Update, 8:15 a.m. EDT: Silversea has released more information about its response to the CDC inspection on its Facebook page, including the fact that CCTV is being placed in "appropriate" corridors to ensure no foodstuffs or other equipment is brought into crew accommodation areas.
Additionally, the line confirmed that: "the individuals responsible for this situation are no longer with Silversea." The line did not identify the names or positions of the crew members let go.
Silversea also admitted that its management "has to take its share of responsibility... Our investigation indicates that, in the Silver Shadow situation, some of our staff made an impulsive decision, and we need to look at what happened, who found it necessary to authorise such activity and how we can avoid having this situation happen again."
(July 25, 11:00 a.m. EDT) -- Silversea Cruises has increased training for its food handling crew and brought in an external sanitation consultant to work with the line after Silver Shadow failed a surprise CDC inspection June 17.
"Since the preliminary report was given to us, a full investigation has been carried out into the circumstances which led to this unsatisfactory result," the luxury line's C.E.O. Enzo Visone said in a prepared statement. "A number of steps have been taken to ensure that the standards of food hygiene, in particular are of the highest order."
The fact that crew engaged in an organized effort to hide violations, which Visone referred to as "other issues," also was "rigorously dealt with," he said.
As part of its investigation into the CDC failure, Visone said the line brought an external sanitation consultant onboard the ship during a sailing to work with managers as they go through every aspect of the report.
Additionally, extra training was provided to all food handlers and supervisors, butlers, cooks, waiters and bar staff to reinforce company procedures.
"Implicit in this training," he said, "was that no food or food equipment is, at any time, permitted in cabins or non-designated areas."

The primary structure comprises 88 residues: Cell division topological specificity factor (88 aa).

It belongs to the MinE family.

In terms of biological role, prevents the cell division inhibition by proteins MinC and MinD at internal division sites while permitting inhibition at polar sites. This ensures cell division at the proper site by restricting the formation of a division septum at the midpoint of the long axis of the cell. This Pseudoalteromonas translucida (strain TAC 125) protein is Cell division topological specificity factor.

Management also has introduced an anonymous call system through which any member of staff can report "failings of procedure" to senior managers without fear of reprisal.
Visone also offered specific details about the health inspection failure not included in the CDC report.
The inspection occurred at the end of a breakfast period and Visone claims the pots, pans and utensils were on working stations and items to return to the galleys were on trolleys, as were refrigerated items so they would be ready for use.
"It is clear that when the galley staff heard that inspectors were on board, instead of continuing their work in the understanding that they were in the middle of a meal service, they tried to quickly remove all trolleys and any items not in the fridges and place them in cabins out of the way. It goes without saying that such practices are against company policy and should not have happened."
A CNN article, however, implies such infractions are more widespread that Visone indicates.
Visone did not say whether anyone was fired by the company for the "organized effort" (as the CDC wrote in its report) to avoid inspection.
According to Visone's statement there will be another inspection by the Coast Guard before Silver Shadow leaves Alaska at the end of August. "We believe and trust the results of any follow-up inspection will demonstrate Silversea's commitment to maintain the best standards in sanitation and hygiene on board its fleet."
--by Dori Saltzman, News Editor